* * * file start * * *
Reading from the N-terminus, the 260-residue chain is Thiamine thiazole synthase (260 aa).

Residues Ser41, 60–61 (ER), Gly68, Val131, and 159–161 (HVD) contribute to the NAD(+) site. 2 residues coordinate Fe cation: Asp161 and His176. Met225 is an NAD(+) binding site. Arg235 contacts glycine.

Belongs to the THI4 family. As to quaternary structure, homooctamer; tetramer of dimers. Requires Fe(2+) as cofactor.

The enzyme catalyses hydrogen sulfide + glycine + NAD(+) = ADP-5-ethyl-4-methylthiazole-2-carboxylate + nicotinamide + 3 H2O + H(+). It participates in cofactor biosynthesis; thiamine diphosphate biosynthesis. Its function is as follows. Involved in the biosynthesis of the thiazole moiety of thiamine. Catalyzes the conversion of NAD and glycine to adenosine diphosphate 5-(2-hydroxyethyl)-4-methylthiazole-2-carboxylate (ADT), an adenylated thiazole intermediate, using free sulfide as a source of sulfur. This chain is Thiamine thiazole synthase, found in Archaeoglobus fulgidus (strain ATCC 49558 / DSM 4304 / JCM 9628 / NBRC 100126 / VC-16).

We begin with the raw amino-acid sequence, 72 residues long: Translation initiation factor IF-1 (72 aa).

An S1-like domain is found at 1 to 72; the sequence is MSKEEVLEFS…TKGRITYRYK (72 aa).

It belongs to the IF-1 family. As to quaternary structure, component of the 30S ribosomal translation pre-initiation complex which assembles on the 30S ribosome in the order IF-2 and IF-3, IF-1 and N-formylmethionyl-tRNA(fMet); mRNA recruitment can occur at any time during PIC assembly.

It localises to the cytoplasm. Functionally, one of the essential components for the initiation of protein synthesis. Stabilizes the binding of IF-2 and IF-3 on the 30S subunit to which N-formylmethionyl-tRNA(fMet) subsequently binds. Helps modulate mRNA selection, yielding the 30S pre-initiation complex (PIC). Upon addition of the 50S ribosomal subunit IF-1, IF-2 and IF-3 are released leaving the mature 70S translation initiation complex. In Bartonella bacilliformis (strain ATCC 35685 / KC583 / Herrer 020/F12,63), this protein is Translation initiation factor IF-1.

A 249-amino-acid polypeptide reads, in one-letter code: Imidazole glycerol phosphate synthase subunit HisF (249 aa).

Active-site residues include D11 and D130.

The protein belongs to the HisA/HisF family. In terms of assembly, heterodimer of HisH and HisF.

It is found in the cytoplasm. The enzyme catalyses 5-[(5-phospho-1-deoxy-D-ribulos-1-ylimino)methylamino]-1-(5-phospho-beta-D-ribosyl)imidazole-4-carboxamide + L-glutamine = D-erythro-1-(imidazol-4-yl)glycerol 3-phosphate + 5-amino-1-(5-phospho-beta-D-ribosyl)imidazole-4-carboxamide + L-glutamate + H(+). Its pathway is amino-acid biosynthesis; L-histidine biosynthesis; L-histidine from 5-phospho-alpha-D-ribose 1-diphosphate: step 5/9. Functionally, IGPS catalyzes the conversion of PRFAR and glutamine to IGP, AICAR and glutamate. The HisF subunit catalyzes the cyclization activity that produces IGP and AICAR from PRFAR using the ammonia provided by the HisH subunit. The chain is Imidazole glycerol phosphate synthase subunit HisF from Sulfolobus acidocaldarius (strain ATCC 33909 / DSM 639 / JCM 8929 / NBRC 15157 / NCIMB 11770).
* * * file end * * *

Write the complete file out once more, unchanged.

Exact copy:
Reading from the N-terminus, the 260-residue chain is Thiamine thiazole synthase (260 aa).

Residues Ser41, 60–61 (ER), Gly68, Val131, and 159–161 (HVD) contribute to the NAD(+) site. 2 residues coordinate Fe cation: Asp161 and His176. Met225 is an NAD(+) binding site. Arg235 contacts glycine.

Belongs to the THI4 family. As to quaternary structure, homooctamer; tetramer of dimers. Requires Fe(2+) as cofactor.

The enzyme catalyses hydrogen sulfide + glycine + NAD(+) = ADP-5-ethyl-4-methylthiazole-2-carboxylate + nicotinamide + 3 H2O + H(+). It participates in cofactor biosynthesis; thiamine diphosphate biosynthesis. Its function is as follows. Involved in the biosynthesis of the thiazole moiety of thiamine. Catalyzes the conversion of NAD and glycine to adenosine diphosphate 5-(2-hydroxyethyl)-4-methylthiazole-2-carboxylate (ADT), an adenylated thiazole intermediate, using free sulfide as a source of sulfur. This chain is Thiamine thiazole synthase, found in Archaeoglobus fulgidus (strain ATCC 49558 / DSM 4304 / JCM 9628 / NBRC 100126 / VC-16).

We begin with the raw amino-acid sequence, 72 residues long: Translation initiation factor IF-1 (72 aa).

An S1-like domain is found at 1 to 72; the sequence is MSKEEVLEFS…TKGRITYRYK (72 aa).

It belongs to the IF-1 family. As to quaternary structure, component of the 30S ribosomal translation pre-initiation complex which assembles on the 30S ribosome in the order IF-2 and IF-3, IF-1 and N-formylmethionyl-tRNA(fMet); mRNA recruitment can occur at any time during PIC assembly.

It localises to the cytoplasm. Functionally, one of the essential components for the initiation of protein synthesis. Stabilizes the binding of IF-2 and IF-3 on the 30S subunit to which N-formylmethionyl-tRNA(fMet) subsequently binds. Helps modulate mRNA selection, yielding the 30S pre-initiation complex (PIC). Upon addition of the 50S ribosomal subunit IF-1, IF-2 and IF-3 are released leaving the mature 70S translation initiation complex. In Bartonella bacilliformis (strain ATCC 35685 / KC583 / Herrer 020/F12,63), this protein is Translation initiation factor IF-1.

A 249-amino-acid polypeptide reads, in one-letter code: Imidazole glycerol phosphate synthase subunit HisF (249 aa).

Active-site residues include D11 and D130.

The protein belongs to the HisA/HisF family. In terms of assembly, heterodimer of HisH and HisF.

It is found in the cytoplasm. The enzyme catalyses 5-[(5-phospho-1-deoxy-D-ribulos-1-ylimino)methylamino]-1-(5-phospho-beta-D-ribosyl)imidazole-4-carboxamide + L-glutamine = D-erythro-1-(imidazol-4-yl)glycerol 3-phosphate + 5-amino-1-(5-phospho-beta-D-ribosyl)imidazole-4-carboxamide + L-glutamate + H(+). Its pathway is amino-acid biosynthesis; L-histidine biosynthesis; L-histidine from 5-phospho-alpha-D-ribose 1-diphosphate: step 5/9. Functionally, IGPS catalyzes the conversion of PRFAR and glutamine to IGP, AICAR and glutamate. The HisF subunit catalyzes the cyclization activity that produces IGP and AICAR from PRFAR using the ammonia provided by the HisH subunit. The chain is Imidazole glycerol phosphate synthase subunit HisF from Sulfolobus acidocaldarius (strain ATCC 33909 / DSM 639 / JCM 8929 / NBRC 15157 / NCIMB 11770).